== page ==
Study Finds Vicious Cycle Between Obesity and Physical Activity While there is substantial research on the association between limited physical activity and obesity, new research confirms that being obese leads to reduced physical activity.

Although this relationship appears intuitive, prior studies had not assessed the link; BYU exercise science professor Larry Tucker, Ph.D., decided to look at the other side of the equation to determine if obesity leads to less activity.

The findings confirmed what many people have assumed for years.

“Most people talk about it as if it’s a cycle,” said Tucker, senior author on a study appearing online ahead of print in the journal Obesity.

“Half of the cycle has been studied almost without limit. This is the first study of its kind, in many ways, looking at obesity leading to decreases in physical activity over time.”

To study this reciprocal effect objectively, the researchers attached an accelerometer to more than 250 participants.

Accelerometers measure actual movement and intensity of activity. Previous studies have relied on less-dependable self-reported data.

“Roughly 35 percent of the population reports that they’re regularly active,” Tucker said.

“When you actually put an accelerometer on adults and follow them for many days, only about 5 to 7 percent are actually regularly active. We used an objective measure so we could determine genuine movement, not just wishful thinking.”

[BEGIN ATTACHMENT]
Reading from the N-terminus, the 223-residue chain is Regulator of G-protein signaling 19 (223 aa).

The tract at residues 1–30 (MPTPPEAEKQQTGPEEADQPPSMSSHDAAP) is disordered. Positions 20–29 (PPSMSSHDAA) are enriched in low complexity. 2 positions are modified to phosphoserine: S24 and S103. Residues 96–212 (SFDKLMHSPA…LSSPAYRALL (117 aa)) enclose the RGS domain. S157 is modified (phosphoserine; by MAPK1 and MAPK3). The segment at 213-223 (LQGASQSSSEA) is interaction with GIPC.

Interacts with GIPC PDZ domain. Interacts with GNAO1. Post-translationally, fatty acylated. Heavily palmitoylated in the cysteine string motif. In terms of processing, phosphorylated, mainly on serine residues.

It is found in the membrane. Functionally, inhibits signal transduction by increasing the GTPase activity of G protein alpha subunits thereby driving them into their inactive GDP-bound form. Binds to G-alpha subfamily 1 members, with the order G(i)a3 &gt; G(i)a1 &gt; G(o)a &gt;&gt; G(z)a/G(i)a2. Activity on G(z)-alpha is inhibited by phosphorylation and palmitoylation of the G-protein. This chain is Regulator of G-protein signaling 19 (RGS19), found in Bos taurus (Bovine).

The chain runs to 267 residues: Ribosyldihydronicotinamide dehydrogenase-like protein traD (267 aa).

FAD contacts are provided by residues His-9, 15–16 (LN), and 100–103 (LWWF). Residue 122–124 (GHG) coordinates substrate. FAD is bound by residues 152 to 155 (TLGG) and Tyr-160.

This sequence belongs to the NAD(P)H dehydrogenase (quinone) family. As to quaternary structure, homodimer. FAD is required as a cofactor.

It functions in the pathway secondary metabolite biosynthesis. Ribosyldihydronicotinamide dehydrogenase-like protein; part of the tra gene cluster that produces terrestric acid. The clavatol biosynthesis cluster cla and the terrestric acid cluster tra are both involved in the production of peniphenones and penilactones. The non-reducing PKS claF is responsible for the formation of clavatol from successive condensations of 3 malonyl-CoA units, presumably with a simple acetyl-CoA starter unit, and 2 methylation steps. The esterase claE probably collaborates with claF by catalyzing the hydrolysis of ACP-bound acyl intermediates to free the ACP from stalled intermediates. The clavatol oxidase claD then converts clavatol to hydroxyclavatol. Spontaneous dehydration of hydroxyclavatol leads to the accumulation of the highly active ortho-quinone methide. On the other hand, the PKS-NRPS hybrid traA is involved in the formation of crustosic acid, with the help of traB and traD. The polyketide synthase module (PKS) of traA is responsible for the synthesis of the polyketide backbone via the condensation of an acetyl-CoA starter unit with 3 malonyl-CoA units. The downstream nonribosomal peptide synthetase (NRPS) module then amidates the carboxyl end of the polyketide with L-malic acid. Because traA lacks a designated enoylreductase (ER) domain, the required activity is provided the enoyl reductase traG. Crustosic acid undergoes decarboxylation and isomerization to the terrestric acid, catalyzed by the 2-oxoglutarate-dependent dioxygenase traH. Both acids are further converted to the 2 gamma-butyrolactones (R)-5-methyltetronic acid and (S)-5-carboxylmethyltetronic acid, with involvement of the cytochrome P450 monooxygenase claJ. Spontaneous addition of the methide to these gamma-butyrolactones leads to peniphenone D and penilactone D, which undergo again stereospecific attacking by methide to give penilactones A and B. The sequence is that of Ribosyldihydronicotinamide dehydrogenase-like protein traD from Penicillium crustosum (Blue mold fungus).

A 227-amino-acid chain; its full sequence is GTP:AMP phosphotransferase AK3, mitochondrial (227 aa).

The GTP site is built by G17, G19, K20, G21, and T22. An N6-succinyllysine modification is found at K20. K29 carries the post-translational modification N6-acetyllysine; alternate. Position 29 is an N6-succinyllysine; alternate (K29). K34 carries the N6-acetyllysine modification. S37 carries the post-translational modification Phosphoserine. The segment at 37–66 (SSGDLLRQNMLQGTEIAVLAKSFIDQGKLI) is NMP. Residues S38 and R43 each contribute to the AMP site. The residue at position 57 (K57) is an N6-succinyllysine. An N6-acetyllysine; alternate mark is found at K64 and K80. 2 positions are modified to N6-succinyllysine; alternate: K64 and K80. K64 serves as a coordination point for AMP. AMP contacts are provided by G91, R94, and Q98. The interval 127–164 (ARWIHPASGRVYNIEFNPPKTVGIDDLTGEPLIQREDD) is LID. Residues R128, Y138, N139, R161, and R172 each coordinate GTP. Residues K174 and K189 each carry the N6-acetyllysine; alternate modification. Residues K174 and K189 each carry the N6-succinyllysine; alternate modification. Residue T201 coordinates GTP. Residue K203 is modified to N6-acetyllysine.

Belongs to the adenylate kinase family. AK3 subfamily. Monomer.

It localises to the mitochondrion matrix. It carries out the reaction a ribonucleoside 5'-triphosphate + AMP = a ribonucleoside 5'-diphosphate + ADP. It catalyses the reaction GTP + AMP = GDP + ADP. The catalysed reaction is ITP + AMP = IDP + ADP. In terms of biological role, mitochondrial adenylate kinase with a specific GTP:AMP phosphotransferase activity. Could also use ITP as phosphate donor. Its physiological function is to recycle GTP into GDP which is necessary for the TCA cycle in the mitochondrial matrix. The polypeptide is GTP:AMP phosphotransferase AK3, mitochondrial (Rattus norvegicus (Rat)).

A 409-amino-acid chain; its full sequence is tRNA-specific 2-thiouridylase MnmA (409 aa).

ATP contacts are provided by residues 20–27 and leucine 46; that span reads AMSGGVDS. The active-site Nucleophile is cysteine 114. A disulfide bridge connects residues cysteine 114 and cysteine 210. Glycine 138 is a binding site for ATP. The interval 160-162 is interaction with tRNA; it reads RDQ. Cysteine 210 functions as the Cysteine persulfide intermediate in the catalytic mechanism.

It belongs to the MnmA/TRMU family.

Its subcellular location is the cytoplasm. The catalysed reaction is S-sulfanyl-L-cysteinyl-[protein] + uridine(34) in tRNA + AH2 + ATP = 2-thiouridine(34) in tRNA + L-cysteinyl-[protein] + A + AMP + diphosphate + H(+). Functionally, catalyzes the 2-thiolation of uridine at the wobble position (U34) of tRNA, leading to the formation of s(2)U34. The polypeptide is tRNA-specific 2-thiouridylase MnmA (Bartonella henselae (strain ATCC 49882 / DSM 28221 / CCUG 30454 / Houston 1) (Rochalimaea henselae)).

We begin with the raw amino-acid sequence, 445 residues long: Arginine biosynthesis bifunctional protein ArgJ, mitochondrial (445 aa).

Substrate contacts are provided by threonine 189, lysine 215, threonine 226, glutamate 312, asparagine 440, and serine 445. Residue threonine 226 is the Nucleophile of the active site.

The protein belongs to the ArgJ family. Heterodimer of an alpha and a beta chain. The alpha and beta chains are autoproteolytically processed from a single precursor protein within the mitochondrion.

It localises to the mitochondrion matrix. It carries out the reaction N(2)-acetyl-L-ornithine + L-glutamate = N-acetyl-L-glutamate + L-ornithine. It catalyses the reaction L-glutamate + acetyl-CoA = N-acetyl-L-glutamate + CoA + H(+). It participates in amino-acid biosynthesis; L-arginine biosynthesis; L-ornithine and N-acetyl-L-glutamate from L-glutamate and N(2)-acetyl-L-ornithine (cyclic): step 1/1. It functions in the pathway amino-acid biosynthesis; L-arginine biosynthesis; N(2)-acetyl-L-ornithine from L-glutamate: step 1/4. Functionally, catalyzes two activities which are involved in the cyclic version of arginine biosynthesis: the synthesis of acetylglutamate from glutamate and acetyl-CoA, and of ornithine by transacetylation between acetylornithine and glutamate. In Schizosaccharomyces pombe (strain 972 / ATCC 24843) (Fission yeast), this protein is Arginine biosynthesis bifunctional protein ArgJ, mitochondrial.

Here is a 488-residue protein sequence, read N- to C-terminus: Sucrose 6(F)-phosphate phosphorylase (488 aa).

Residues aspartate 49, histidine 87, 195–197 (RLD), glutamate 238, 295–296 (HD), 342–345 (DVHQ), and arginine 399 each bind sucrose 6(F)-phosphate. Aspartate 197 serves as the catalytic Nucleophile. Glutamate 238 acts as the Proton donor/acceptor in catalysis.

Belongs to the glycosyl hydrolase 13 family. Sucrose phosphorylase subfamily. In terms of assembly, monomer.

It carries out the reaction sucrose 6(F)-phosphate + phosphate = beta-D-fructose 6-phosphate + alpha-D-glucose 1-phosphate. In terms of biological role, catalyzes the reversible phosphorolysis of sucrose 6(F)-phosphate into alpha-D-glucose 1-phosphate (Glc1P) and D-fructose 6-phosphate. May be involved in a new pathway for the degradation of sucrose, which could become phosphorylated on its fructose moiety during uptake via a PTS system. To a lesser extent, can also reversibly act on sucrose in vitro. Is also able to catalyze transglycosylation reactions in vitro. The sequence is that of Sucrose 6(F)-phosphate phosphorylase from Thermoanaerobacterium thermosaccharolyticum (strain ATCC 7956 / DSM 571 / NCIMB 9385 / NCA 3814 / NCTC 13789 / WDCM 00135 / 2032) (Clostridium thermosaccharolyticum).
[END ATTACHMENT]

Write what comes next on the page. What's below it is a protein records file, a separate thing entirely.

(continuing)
For the study, 254 female participants — 124 of whom were considered obese — were instructed to wear the accelerometer for seven consecutive days at the beginning of the study, and then again for an additional week 20 months later, at the end of the study.

Researchers discovered that on average, physical activity in obese participants dropped by 8 percent over the course of 20 months. This is equivalent to decreasing moderate to vigorous physical activity by 28 minutes per week.

In contrast, non-obese women demonstrated essentially no change in the amount of physical activity they were participating in weekly.

Researchers admit they were not surprised with the findings. However, investigators say the study does provide more understanding into how the cycle works and how it can be stopped.

Experts say the study offers additional insight into the measurement methods researchers use and how self-reporting can yield inaccurate results.

“It’s not rocket science, and it’s very logical,” Tucker said. “It just hasn’t been studied using high quality measurement methods and with a large sample size. This provides scientists with more ammunition to understand how inactivity leads to weight gain and weight gain leads to less activity. This cycle, or spiral, is probably continuous over decades of life.”

Source: Brigham Young University